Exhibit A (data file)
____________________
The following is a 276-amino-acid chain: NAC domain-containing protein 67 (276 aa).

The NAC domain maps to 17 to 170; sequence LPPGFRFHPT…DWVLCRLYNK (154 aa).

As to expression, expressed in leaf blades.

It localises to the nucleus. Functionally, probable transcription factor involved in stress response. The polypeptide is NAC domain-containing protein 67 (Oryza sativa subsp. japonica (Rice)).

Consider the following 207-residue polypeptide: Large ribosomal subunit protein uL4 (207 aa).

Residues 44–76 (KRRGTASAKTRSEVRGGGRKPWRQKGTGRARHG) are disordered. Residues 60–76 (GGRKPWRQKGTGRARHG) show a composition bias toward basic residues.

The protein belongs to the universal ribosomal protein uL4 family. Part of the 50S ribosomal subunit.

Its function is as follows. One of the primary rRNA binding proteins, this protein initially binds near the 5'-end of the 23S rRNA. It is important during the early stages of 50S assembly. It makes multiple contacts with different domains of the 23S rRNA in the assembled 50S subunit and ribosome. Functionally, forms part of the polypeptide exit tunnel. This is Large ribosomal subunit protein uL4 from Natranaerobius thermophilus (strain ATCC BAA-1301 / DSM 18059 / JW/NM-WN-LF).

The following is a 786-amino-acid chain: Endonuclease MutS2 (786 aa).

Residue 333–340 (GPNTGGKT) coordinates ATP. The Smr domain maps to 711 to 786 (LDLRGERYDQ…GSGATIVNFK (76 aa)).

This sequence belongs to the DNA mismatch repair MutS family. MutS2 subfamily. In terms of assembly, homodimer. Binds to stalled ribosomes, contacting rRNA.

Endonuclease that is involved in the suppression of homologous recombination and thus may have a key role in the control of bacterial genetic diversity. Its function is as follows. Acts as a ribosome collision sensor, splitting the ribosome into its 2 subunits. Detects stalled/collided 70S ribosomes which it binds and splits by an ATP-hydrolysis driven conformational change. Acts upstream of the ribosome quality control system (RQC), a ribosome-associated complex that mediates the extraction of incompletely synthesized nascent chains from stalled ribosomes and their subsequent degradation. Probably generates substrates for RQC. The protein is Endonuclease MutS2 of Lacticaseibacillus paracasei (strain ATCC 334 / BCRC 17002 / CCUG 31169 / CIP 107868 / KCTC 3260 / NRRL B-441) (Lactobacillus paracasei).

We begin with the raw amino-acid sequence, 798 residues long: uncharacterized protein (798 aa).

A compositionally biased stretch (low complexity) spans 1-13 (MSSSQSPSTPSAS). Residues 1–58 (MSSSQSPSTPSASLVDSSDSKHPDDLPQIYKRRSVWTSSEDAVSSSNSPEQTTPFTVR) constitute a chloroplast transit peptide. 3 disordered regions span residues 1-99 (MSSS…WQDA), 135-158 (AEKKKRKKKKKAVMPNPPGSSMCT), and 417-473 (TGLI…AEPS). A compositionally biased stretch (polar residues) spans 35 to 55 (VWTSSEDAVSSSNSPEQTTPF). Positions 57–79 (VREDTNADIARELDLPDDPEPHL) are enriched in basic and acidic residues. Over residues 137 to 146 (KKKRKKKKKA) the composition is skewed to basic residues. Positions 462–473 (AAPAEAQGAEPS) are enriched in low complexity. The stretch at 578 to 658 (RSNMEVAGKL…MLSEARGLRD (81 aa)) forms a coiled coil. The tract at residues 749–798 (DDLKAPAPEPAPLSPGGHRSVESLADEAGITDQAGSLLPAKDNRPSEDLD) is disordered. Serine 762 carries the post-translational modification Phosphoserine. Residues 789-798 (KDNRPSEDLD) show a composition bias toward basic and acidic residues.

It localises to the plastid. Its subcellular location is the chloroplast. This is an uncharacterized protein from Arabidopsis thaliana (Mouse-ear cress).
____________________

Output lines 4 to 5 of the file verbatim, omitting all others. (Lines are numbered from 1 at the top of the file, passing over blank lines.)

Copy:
It localises to the nucleus. Functionally, probable transcription factor involved in stress response. The polypeptide is NAC domain-containing protein 67 (Oryza sativa subsp. japonica (Rice)).

Consider the following 207-residue polypeptide: Large ribosomal subunit protein uL4 (207 aa).